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Object: Rail pass

Oct 04, 2018

I-0494e
Rail Pass
American
San Antonio, TX
1886
Materials: Paper & ink

The San Antonio and Aransas Pass railway or “SAAP” was a railway system that connected San Antonio to Aransas Bay . It was chartered in August 28, 1884 with its first stop in Floresville. It was one of only two railroad systems that came out of San Antonio. The railway was built to compete with the Galveston Harrisburg & San Antonio Railroad which was part of the Southern Pacific rail system. The “SAAP” also helped to connect San Antonio to Corpus Christi in 1887, the destination port of Aransas Pass was not reached till 1889.  Vacationers rode the railway in comfort and style on their way between Corpus Christi and San Antonio. The cattle that used to be driven on this trail were now transported on the railway, which led to a healthier sleeker cow.

SA&AP passenger depot, image via http://saap.tnorr.com/

The SAAP was the dream of Uriah Lott, he was not a wealthy man but had drive and vision. His first rail was the Tex-Mex Railway, it began with only one mile of track and was built with the help of other investors such as the San Antonio Street Car Company and donors like Mifflin Kenedy from Corpus Christi . The “SAAP” railway pass in the collection of ITC belonged to Mr. Edward Kotula, an immigrant from Poland, who became known as the “Wool King of Texas”. He was also one of the first directors of the “SAAP” and was willing to invest to bring enterprise to San Antonio. He had a wholesale grocery store and a wool commission office off of Alamo Plaza and he also sold wool from the depot.

Most of the railway was made from parts of older railways no longer in use. Even the cars used were recycled, but they were needed to get this railway going. The only thing not secondhand was the depot, though not as impressive as the Galveston Depot, it had a steeple that gave the building its signature “look”. It opened in 1886 with the steeple at the front corner it had two floors. The ground floor was used for waiting, offices, lunch counters and had a telegraph service. The railway offices were situated on the top floor. It stopped functioning as a depot in 1925 and was the building was gone by 1935. The site, at the corner of Alamo St. and South Flores, is now home to the Salvation Army Thrift Store. This depot was where Teddy Roosevelt left with his Rough Riders in 1898, on their way to fight in Cuba. Today, if you want to sit in some of the old booths from the train depot you only have to walk to the Little Rhine Steakhouse which is only two blocks from the Alamo.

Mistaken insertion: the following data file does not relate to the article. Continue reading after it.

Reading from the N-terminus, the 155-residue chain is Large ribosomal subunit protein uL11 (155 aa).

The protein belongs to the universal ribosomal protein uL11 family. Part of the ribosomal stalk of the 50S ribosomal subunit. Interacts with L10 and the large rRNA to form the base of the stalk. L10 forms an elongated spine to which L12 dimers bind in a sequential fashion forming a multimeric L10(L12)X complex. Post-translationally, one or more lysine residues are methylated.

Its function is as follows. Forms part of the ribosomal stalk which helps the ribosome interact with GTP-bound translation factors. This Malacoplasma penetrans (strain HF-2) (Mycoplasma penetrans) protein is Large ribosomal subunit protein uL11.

The San Antonio and Aransas Pass railway went under due to a financial crisis following numerous derailments and a deadly bridge accident. These accidents could have been due to the use of second hand materials or not setting a stable foundation under the tracks. Its last run was made in 1925. Most of the track has been abandoned but, as of 1994 some of it is still in use, running from San Antonio to Houston. [Marisol Martinez, edited by Kathryn S. McCloud]

Additional Resources:

Bernstein, David M. Southern Pacific Railroad in Eastern Texas. Charleston, S.C.: Arcadia Pub, 2011.

Hedge, John W., and Geoffrey S. Dawson. The San Antonio and Aransas Pass Railway: The Story of the Famous “SAP” Railway of Texas. Waco, Tx: AMA Graphics, 1983.

Hemphill, Hugh. The Railroads of San Antonio and South Central Texas. San Antonio, TX: Maverick Pub. Co, 2006.

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